Are all consumers ready to "go green"?
Aug 25, 2008
Companies of all sizes and across the entire business spectrum are trying to “go green” at an amazing speed. Some do it for personal reasons, some do it out of corporate social responsibility and others are doing it for good old fashioned bottom-line financial reasons.
Whatever the motivation, this is a positive trend.
But I’m often asked if going green makes good economic sense for a company or institution â€“ and I cannot always say “yes”. At least, not with a straight face.
The truth is that, at this time, going green makes economic sense for business that cater to the more educated, more affluent and more socially responsible consumers, according to the 1996 Roper-Starch Worldwide Report.
Because this Roper-Starch Report is one of the best studies of its type, I have used it as a basis for this article. While the fundamentals of this study are still sound, remember these numbers are twelve years old. With the constant streaming of green information by the media over the past decade, I would guess that the number of consumers that would consider themselves “environmentally friendly” has gone up significantly.
According to the Roper-Starch Worldwide Report, there are five types of consumers.
This hard-core group holds the strongest environmental beliefs and actually live the eco lifestyle. They talk the talk and walk the walk, in laymen’s words.
True-Blues are usually ardent environmentalists, attempt to influence others, and are politically and socially active. This audience is one of the most educated groups and is most likely to be a white woman holding down an executive or professional job.
This group is more willing to pay a premium price for green products – up to 22% more. Although not very politically active and not nearly as pro-active as the True-Blues, Greenbacks are most willing to show their support for the environment with their wallet. This demographic audience is primarily a young, married white male holding down a white collar job.
Probably the largest market segment, this group is willing to engage in environmental activities from time to time, as long as it doesn’t require much effort. Recycling is the most eco-oriented activity they participate I, as they will not pay a premium for green products. This is a swing group, if there ever was, and the most likely target and audience for the advancement of the green movement over the next several years.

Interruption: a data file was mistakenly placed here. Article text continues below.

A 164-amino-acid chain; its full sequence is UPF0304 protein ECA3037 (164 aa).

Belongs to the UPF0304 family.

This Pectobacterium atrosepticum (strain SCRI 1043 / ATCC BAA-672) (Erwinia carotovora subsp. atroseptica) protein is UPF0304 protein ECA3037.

This group does not believe that individuals play a significant role in protecting the environment; instead they feel it is the responsibility of the government and large corporations to make a change. Grousers are mostly uninformed about environmental problems, and would rather complain that they are too busy, rather than to get involved. The members of this group may participate in a recycling program, but only if their local laws require it.
5) Basic Browns
Basic Browns do not make any attempt to sugarcoat the fact that they do get involved in any environmental activities; they are simply indifferent. As can be expected, this group is the least educated among the five and, according to the research, they live primarily in the South.They think the green movement is much ado about nothing and think they are being brainwashed by the “leftist elitists”. They think green washing is happening to them.
So, knowing about these five groups of consumers, does going green make economic sense for all companies?
I would conclude that any business which is targeting anyone, other than what can be perceived as “Bubba”, can gain immediate benefits from promoting green products to their audience. Just as rising tides raise all ships, I would suggest that if your product or service reaches all market segments, promoting green is still a no-brainer. Basic Browns may eventually “get it”, but it will take time—possibly as long as 5-10-20 years â€“ or longer.
It seems that this demographic also was the last to understand the importance of Civil Rights and Women’s Equality issues. However, over time, their indifference, or even hostility to the cause, will become less meaningful to the rest of the population. As this particular audience eventually gets older and older, they will be replaced with a much more open-minded audience.
However harsh this analysis may appear, it is actually very positive. The green movement only will get stronger as people notice the Earth’s rising temperature, see more visual news clips of melting glaciers, read about more starvation and droughts across the globe, learn more about carbon neutrality and the meaning of carbon footprint, etc.
As the green movement continues in a positive fashion, every business will gain by becoming green and promoting this benefit to their consumers.
Until then, if the Basic Brown is your only customer base, putting money into green marketing, at this time, will probably not yield the best return on your investment. My hope would be that you would upgrade your product offerings to appeal to a greener market segment in the near future â€“ until Basic Brown no longer exists as a demographic audience worthy of consideration.
Thank goodness consumers are more eco-conscious — and this trend is moving greener each day. With the 2008 elections casting even more interest on the environmental movement to the apathetic, it is only a matter of time when a new survey will show only degrees of “green-ness” — and being green will be the cost of entry for any business.
Here’s to a greener planet.